Psychology, Personalities, & Management

Psychology, Personalities, & Management

As a manager, it is important to pay attention to the types of personalities of your employees. Understanding the psychology behind different personalities provides knowledge that can help manage employees properly. When you are familiar with how your employees behave, what motivates them, and their tendencies/strengths/shortcomings, you can predict certain outcomes. Here are a few examples:

Type Traits What to watch out for
Perfectionist/Obsessive Compulsive



Self Control




Can’t handle criticism








Evoke annoyance/anxiety

Source of conflict



Indirectly resistant to authority

Don’t directly deal with conflict

Deliberate procrastination


Socially Avoidant



Socially anxious

Disinterested in social interaction


Connor (2013, Sep 1) offers the following:

Perfectionists can be your greatest strength. They want to perform at an elevated level and surpass your expectations. In reality, their expectations for themselves probably exceed the expectations from management.  These types of individuals expect to be equally acknowledged and rewarded for their performance, but do not demand special treatment. Keep in mind that these people will tend to hear feedback as criticism and will be sensitive to any suggestion that they have let you down (even if that’s not what you intended). Also, try to be very clear with expectations, and be sure to let them know where it is acceptable to cut corners. Perfections often have trouble meeting deadlines, not out of laziness, but because nothing ever seems good enough.


Narcissists are frequently a source of conflict in an organization. If you encounter lots of problems due to a narcissistic person, you really need to ask yourself if the person is truly needed. It is unlikely that you will ever change their behavior. Narcissists deal with conflict in one of two ways: they get hostile and aggressive, or they flatter and try to manipulate. Don’t allow yourself to be manipulated. Managing these people requires flattery and manipulation on the management side. Make this individual feel needed, or like they are being entrusted with something special.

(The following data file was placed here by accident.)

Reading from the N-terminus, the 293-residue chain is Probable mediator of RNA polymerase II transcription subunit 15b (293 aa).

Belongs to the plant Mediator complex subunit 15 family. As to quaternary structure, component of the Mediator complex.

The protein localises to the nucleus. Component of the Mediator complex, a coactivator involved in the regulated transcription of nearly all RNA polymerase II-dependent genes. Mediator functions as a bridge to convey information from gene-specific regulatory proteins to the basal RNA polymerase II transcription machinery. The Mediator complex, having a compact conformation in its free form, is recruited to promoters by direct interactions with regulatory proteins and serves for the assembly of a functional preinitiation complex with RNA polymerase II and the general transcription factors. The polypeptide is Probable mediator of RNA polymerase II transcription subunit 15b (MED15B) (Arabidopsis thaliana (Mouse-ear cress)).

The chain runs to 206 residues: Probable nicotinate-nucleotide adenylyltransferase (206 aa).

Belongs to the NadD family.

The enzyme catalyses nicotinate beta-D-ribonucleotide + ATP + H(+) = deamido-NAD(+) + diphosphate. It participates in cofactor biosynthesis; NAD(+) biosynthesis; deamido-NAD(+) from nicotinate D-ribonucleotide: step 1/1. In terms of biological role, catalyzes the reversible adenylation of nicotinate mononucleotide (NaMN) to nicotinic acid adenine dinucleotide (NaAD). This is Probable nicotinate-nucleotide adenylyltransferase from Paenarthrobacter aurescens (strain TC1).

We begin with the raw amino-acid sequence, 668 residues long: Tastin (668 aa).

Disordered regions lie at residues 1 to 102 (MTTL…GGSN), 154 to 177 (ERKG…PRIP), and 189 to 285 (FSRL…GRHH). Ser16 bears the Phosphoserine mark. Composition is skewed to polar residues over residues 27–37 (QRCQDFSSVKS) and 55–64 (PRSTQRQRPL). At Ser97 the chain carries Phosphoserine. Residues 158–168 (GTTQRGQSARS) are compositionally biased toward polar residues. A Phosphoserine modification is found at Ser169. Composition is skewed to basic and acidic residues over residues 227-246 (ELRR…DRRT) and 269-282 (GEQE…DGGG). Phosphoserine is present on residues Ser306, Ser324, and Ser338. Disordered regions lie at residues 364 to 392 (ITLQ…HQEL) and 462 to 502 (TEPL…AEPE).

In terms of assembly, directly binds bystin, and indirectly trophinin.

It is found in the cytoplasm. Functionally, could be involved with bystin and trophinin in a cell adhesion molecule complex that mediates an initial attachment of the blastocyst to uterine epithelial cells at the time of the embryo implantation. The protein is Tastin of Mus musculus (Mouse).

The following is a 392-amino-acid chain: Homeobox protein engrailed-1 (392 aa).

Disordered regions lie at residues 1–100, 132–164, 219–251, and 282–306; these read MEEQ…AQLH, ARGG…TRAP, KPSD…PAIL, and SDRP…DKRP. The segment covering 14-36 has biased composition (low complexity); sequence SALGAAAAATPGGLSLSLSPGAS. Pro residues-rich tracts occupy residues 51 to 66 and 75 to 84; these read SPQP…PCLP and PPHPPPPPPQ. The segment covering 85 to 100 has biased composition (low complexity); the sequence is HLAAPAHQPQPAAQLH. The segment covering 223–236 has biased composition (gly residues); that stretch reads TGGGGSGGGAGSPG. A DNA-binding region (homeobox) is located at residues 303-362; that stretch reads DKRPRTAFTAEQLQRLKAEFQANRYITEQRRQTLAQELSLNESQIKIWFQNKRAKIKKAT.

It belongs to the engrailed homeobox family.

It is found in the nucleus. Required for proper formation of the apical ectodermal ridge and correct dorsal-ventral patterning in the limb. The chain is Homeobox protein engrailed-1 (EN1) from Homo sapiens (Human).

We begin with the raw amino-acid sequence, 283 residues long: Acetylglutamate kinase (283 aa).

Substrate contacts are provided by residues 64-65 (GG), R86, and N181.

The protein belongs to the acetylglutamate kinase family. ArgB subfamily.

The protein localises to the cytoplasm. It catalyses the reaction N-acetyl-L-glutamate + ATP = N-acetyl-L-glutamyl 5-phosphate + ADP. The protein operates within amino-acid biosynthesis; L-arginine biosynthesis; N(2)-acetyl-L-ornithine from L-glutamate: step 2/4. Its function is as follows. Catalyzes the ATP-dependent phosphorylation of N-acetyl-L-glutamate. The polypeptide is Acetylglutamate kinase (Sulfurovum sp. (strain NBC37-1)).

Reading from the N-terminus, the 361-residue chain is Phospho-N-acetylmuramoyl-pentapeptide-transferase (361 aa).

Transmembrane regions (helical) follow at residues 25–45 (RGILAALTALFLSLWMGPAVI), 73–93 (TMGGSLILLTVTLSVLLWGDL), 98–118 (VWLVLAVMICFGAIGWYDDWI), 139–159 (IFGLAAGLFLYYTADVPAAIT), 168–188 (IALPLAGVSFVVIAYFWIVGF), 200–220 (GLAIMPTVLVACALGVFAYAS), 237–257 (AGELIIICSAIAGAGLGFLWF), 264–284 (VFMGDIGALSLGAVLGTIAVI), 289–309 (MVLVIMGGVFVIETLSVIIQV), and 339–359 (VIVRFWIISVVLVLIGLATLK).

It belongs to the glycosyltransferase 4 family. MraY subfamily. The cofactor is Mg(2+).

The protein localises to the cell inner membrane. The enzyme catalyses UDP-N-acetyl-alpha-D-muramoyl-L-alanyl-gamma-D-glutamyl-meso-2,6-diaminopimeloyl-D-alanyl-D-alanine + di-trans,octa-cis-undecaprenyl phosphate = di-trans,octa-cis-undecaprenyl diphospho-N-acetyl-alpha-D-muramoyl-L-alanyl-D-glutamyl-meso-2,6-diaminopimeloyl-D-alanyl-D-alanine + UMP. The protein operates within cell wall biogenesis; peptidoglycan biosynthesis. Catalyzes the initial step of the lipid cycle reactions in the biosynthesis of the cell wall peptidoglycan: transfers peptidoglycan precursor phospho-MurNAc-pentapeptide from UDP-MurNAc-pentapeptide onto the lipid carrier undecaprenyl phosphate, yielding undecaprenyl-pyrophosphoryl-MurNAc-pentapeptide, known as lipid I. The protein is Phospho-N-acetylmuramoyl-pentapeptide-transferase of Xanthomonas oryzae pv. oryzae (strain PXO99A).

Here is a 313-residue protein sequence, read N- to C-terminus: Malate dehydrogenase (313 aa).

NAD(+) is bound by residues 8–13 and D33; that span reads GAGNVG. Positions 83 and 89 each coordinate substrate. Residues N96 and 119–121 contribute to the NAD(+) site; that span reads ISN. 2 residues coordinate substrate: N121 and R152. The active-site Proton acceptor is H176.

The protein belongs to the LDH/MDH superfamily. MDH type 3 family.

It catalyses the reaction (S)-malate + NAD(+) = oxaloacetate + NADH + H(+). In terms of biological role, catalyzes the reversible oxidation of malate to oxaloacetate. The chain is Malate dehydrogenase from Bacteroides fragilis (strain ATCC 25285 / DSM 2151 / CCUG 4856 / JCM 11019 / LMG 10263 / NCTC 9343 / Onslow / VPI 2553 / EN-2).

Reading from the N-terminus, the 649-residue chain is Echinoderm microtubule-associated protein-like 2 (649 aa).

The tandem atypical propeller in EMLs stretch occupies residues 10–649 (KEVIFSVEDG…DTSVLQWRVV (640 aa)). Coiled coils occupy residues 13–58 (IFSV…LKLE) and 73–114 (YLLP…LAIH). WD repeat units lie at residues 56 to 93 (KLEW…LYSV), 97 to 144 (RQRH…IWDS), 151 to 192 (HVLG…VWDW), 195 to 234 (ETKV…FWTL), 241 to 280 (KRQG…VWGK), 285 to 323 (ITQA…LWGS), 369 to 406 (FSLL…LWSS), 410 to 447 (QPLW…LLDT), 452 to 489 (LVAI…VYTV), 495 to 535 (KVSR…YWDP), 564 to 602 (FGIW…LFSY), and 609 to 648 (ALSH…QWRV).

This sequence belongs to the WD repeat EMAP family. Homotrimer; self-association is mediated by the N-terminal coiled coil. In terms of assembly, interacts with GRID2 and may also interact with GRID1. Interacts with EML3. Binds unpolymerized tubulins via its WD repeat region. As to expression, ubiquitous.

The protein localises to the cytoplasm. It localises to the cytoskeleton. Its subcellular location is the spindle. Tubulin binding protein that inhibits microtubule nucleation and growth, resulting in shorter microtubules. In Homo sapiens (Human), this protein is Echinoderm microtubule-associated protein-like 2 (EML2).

Passive-Aggressive individuals will not directly let you know if something is wrong. If this individual believes that their workload is too high, they will simply procrastinate or miss deadlines. If they dislike going to meetings, they will show up late. It is possible that they aren’t even consciously aware of these tendencies, because passive-aggression stems from a fear of being controlled. Try not to micromanage these people; allow them to have as much independence as possible, as long as their work is being completed.


Socially Avoidant people may  not like social interaction for a number of reasons. They may be introverted, socially anxious and afraid of judgement, or they may truly dislike social activities and prefer to be alone. Social interaction actually drains energy from these types of people. Don’t force these people to interact; if their presence isn’t necessary, don’t force them to be at meetings, social events, parties, etc. Let them have their own space, and let them know if you plan to stop by to check on their work or give information.


Ultimately, it is important as a manager to try to work with your employees. If you encounter continuous problems due to an employee’s traits or behaviors, it is important to recognize that you are unlikely to change them. You must decide if you can work with an individual, or not. It may be helpful to try to screen for these things in advance, by using pre-employment screening questionnaires, or developing interview questions that may help identify certain personality types or traits.




Connor, C. (2013, Sep 1). How psychology can make you a better boss. Forbes. Retrieved from:

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